Should I Get A Firearms Manufacturing License?
Obviously, if you are grinding metal, milling, molding, or otherwise engaged in classic manufacturing, it’s pretty plain to the average person that a license to manufacture firearms is required. However, ATF has determined that certain types of “assembling” of firearms, depending on the frequency and nature of the activity is also considered manufacturing, and will require proper licensing. This may become more relevant as the ability to mix and match firearms parts and create “boutique” type firearms becomes more prevalent.
Therefore, it’s important for you as an applicant clearly determine if your business will cross the line in the manufacturing area, so you can be properly licensed, and more importantly, avoid unnecessary disputes or entanglements with regulatory authorities.
What is the ATF criteria for determination of firearms manufacturing?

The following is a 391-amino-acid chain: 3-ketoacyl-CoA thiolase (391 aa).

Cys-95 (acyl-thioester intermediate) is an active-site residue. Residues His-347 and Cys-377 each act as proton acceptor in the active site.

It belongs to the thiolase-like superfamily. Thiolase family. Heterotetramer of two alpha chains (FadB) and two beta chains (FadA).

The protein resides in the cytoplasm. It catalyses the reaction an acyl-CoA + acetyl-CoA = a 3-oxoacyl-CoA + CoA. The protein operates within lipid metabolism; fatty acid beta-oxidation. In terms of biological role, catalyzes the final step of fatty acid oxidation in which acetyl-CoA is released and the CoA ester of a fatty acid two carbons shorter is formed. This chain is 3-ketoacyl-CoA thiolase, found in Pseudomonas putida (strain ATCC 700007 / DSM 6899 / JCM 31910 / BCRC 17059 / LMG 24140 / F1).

ATF has established certain criteria for the determination of whether someone is engaged in manufacturing firearms. ATF has long held the position that certain types of activity constitute firearms manufacturing. This position is generally based on Revenue Ruling 55 – 342 (CB 1955 – 1, 562), under the Federal Firearms Act; a precursor to the Gun Control Act; as well as the pertinent definitions and other language in the GCA, NFA, Internal Revenue Code, etc. ATF has determined that firearms dealers can assemble firearms on an individual basis, but not in large “lots for purposes of sale or distribution without a manufacturer’s license”.
ATF Ruling 2010-10
“ATF’s long-standing position is that any activities that result in the making of firearms for sale or distribution, to include installing parts in or on firearms frames and receivers, and processes that primarily enhance a firearms, durability, constitute firearms manufacturing that may require manufacturers license”.